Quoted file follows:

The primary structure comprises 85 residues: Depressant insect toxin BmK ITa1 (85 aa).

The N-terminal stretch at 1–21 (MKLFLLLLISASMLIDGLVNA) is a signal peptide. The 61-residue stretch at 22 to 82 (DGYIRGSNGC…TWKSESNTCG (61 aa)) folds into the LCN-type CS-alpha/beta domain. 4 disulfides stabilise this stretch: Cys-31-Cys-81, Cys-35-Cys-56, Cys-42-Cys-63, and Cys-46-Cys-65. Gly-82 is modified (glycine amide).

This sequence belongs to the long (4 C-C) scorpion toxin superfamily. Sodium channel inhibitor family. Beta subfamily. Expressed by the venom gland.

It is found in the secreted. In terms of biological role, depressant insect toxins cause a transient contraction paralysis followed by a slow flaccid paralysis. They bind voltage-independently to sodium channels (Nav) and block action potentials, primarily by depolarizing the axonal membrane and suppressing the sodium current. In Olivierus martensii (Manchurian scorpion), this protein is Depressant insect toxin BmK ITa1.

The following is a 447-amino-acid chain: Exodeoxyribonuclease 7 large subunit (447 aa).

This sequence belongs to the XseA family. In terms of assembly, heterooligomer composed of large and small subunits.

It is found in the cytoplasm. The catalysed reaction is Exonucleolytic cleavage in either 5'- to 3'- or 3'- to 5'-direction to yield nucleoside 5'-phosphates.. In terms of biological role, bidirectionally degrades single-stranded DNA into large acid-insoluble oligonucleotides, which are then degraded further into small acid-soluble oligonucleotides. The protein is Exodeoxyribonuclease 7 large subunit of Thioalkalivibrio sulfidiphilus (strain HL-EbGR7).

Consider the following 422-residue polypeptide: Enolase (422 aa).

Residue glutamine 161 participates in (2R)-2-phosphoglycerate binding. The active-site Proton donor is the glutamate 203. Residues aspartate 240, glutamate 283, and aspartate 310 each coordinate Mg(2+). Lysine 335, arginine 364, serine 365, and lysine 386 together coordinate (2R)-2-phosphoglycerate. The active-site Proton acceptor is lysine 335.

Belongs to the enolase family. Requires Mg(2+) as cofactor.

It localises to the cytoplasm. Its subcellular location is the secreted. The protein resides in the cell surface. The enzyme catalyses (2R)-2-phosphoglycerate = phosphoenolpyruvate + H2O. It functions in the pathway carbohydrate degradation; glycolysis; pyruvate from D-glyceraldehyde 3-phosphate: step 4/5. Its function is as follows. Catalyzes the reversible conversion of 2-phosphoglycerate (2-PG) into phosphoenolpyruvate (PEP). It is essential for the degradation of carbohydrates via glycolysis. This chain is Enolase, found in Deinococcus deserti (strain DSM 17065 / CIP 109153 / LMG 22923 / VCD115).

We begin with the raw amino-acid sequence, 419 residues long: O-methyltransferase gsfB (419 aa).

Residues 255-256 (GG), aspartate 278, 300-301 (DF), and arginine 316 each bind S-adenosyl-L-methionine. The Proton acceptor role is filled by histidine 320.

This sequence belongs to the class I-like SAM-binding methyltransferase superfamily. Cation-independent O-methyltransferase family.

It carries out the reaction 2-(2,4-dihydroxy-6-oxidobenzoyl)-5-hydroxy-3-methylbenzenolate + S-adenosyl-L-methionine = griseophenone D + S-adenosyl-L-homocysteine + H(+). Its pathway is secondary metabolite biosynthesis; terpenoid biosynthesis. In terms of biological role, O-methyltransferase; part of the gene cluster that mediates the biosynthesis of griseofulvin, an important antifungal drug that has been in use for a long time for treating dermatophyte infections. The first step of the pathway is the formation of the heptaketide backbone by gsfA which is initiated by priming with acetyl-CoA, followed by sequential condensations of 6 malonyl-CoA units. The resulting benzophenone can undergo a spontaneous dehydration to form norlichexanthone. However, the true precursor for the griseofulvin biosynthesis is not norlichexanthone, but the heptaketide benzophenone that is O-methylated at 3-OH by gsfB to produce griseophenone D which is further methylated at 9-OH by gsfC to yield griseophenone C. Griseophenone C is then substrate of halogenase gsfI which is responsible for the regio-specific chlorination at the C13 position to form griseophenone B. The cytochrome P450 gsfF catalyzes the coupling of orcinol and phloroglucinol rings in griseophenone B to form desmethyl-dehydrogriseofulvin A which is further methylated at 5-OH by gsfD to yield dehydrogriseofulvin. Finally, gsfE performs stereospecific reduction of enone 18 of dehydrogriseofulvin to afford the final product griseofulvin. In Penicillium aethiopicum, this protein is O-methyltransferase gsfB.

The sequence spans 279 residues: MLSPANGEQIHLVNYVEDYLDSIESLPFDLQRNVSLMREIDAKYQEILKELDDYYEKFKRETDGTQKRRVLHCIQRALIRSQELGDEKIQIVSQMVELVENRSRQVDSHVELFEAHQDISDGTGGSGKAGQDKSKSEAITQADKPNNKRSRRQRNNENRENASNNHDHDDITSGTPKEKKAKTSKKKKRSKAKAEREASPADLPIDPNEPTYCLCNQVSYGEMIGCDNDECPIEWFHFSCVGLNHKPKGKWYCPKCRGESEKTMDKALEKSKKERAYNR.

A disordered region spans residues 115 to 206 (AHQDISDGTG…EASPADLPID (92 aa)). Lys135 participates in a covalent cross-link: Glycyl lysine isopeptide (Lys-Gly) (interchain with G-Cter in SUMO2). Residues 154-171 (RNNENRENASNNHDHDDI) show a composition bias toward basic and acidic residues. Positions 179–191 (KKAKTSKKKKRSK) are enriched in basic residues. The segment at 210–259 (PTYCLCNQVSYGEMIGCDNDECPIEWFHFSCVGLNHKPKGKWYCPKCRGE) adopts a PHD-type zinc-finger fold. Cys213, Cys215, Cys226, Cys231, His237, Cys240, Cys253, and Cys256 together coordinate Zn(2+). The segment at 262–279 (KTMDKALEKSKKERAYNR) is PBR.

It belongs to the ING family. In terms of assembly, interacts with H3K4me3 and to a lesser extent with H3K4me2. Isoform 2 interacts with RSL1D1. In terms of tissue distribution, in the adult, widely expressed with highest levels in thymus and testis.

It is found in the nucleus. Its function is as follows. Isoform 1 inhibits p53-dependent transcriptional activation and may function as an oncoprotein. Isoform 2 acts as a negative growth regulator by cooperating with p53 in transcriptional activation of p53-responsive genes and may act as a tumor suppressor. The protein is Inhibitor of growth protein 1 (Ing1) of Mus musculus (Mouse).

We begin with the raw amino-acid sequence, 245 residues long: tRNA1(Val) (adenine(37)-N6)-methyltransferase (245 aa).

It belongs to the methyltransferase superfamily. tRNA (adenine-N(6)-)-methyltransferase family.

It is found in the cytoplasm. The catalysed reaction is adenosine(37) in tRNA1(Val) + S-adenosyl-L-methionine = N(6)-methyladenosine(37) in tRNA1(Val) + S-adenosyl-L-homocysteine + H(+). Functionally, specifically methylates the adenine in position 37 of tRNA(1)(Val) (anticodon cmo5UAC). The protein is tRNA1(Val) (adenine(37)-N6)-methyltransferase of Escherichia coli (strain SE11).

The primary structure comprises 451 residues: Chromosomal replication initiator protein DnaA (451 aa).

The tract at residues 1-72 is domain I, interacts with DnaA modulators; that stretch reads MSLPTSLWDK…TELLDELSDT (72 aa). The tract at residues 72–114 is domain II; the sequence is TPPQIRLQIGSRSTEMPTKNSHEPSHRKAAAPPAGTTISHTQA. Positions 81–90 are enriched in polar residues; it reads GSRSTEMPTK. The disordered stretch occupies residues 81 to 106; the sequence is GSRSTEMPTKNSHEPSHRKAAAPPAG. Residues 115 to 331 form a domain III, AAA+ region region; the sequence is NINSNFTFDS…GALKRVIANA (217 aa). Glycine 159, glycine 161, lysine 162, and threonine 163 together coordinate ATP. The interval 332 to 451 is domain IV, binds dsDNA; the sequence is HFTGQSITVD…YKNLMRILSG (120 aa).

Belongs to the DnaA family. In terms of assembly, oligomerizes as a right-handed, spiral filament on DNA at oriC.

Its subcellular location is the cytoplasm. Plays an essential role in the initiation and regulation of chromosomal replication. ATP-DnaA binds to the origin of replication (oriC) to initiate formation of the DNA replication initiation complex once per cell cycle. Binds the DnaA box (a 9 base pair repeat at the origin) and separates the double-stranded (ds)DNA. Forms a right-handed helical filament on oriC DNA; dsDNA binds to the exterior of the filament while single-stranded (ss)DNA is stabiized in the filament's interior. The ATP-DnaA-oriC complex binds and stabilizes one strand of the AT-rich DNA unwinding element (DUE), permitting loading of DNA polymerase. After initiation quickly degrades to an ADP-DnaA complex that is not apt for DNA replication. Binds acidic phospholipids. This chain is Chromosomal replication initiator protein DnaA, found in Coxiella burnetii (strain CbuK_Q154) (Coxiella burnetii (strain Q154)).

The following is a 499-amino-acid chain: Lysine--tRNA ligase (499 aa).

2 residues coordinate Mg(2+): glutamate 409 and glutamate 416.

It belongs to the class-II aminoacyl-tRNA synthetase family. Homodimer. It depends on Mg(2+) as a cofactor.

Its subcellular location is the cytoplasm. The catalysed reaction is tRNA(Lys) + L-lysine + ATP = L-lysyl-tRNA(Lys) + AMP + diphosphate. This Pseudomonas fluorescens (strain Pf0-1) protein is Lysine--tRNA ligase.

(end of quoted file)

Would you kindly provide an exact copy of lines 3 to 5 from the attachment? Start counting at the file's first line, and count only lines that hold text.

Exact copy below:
This sequence belongs to the long (4 C-C) scorpion toxin superfamily. Sodium channel inhibitor family. Beta subfamily. Expressed by the venom gland.

It is found in the secreted. In terms of biological role, depressant insect toxins cause a transient contraction paralysis followed by a slow flaccid paralysis. They bind voltage-independently to sodium channels (Nav) and block action potentials, primarily by depolarizing the axonal membrane and suppressing the sodium current. In Olivierus martensii (Manchurian scorpion), this protein is Depressant insect toxin BmK ITa1.

The following is a 447-amino-acid chain: Exodeoxyribonuclease 7 large subunit (447 aa).